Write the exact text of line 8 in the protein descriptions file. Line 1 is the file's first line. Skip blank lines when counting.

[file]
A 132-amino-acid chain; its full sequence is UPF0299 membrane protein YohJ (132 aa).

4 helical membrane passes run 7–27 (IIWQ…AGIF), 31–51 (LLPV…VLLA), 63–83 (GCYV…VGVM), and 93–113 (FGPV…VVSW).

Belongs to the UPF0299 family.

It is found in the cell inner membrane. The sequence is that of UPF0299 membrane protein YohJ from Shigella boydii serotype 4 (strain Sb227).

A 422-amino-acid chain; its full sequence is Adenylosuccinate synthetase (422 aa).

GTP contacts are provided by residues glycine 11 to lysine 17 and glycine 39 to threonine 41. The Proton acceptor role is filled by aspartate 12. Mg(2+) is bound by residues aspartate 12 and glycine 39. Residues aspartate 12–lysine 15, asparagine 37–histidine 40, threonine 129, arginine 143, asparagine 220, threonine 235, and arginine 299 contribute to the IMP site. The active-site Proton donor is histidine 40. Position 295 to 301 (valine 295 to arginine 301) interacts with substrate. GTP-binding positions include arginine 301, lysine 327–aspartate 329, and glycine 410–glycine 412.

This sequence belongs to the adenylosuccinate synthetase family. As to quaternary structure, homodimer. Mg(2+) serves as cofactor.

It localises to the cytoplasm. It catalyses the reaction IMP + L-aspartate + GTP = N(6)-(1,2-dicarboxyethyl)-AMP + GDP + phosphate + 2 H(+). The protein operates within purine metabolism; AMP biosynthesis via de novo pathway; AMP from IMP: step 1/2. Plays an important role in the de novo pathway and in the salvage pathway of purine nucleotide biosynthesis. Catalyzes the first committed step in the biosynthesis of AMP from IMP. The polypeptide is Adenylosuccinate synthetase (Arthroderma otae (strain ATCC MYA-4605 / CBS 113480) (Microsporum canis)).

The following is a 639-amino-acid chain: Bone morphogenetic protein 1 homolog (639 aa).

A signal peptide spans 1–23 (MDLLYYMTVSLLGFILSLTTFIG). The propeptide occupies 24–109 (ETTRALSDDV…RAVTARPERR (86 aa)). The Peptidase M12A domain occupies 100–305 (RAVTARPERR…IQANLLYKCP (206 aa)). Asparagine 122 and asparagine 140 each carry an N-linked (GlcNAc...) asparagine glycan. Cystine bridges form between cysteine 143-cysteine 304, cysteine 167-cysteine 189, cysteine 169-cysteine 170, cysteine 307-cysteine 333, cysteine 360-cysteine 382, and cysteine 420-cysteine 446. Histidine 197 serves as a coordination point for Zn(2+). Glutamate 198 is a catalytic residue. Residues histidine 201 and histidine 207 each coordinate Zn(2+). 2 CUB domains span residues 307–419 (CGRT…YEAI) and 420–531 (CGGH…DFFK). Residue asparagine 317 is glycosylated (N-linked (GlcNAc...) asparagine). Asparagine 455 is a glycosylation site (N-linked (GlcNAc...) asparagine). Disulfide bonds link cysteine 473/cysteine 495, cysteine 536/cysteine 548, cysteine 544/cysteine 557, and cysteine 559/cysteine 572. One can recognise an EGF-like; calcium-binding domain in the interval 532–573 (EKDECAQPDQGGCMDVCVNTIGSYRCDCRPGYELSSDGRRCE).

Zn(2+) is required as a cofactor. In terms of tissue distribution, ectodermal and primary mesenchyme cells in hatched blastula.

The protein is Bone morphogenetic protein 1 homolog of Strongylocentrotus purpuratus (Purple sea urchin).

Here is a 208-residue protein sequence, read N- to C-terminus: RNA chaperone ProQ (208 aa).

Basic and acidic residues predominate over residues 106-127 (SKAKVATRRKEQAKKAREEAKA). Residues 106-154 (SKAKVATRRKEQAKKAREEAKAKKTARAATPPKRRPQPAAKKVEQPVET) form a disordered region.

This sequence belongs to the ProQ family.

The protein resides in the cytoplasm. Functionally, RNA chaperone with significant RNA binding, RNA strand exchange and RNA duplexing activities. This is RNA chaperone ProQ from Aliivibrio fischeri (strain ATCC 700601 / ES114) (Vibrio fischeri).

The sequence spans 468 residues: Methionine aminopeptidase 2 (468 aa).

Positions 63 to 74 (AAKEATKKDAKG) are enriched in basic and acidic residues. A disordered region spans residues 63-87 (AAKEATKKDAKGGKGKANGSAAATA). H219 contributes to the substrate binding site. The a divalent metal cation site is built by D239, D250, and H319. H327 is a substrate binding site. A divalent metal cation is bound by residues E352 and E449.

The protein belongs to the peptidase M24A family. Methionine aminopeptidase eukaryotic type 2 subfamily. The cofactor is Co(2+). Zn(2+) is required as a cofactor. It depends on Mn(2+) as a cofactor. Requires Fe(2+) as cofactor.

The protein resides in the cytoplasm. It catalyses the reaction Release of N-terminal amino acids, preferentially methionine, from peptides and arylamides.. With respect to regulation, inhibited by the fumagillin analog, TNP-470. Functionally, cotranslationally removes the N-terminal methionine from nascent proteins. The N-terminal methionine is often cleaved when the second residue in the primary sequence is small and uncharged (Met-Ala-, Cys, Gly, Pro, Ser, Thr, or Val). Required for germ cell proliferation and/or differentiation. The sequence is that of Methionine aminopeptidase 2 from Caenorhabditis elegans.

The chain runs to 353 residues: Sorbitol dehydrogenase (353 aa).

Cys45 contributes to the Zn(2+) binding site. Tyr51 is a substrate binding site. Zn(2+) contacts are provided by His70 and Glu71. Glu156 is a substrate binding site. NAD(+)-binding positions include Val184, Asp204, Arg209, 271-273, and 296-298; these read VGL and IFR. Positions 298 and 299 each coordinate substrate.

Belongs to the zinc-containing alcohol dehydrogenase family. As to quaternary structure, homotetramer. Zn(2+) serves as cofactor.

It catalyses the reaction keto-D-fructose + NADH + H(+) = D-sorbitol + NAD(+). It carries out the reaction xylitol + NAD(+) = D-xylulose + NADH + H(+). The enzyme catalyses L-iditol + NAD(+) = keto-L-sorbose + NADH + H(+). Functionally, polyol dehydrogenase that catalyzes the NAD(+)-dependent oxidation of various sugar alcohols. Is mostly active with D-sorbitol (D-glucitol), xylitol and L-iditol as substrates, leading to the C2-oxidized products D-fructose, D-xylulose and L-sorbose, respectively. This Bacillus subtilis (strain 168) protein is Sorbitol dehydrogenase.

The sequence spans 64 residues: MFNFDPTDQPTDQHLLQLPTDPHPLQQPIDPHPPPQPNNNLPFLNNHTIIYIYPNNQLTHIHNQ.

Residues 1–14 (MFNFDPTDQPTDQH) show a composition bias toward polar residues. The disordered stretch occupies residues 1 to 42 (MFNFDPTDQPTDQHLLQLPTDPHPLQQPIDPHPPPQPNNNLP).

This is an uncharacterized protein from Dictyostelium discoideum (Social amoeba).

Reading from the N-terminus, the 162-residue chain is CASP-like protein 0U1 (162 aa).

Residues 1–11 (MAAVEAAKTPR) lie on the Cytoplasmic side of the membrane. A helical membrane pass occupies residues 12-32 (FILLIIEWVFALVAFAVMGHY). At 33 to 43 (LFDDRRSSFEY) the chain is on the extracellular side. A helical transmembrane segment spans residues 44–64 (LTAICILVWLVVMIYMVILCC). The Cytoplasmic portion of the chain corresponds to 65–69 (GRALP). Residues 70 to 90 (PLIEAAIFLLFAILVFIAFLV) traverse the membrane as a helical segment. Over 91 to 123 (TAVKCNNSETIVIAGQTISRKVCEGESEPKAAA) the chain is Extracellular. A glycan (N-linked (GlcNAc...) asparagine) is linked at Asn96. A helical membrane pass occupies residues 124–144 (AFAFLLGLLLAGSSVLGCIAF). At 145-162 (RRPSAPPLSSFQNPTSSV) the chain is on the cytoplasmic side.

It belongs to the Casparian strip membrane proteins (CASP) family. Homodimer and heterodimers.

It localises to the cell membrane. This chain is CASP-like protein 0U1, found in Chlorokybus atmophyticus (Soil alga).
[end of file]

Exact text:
It localises to the cytoplasm. It catalyses the reaction IMP + L-aspartate + GTP = N(6)-(1,2-dicarboxyethyl)-AMP + GDP + phosphate + 2 H(+). The protein operates within purine metabolism; AMP biosynthesis via de novo pathway; AMP from IMP: step 1/2. Plays an important role in the de novo pathway and in the salvage pathway of purine nucleotide biosynthesis. Catalyzes the first committed step in the biosynthesis of AMP from IMP. The polypeptide is Adenylosuccinate synthetase (Arthroderma otae (strain ATCC MYA-4605 / CBS 113480) (Microsporum canis)).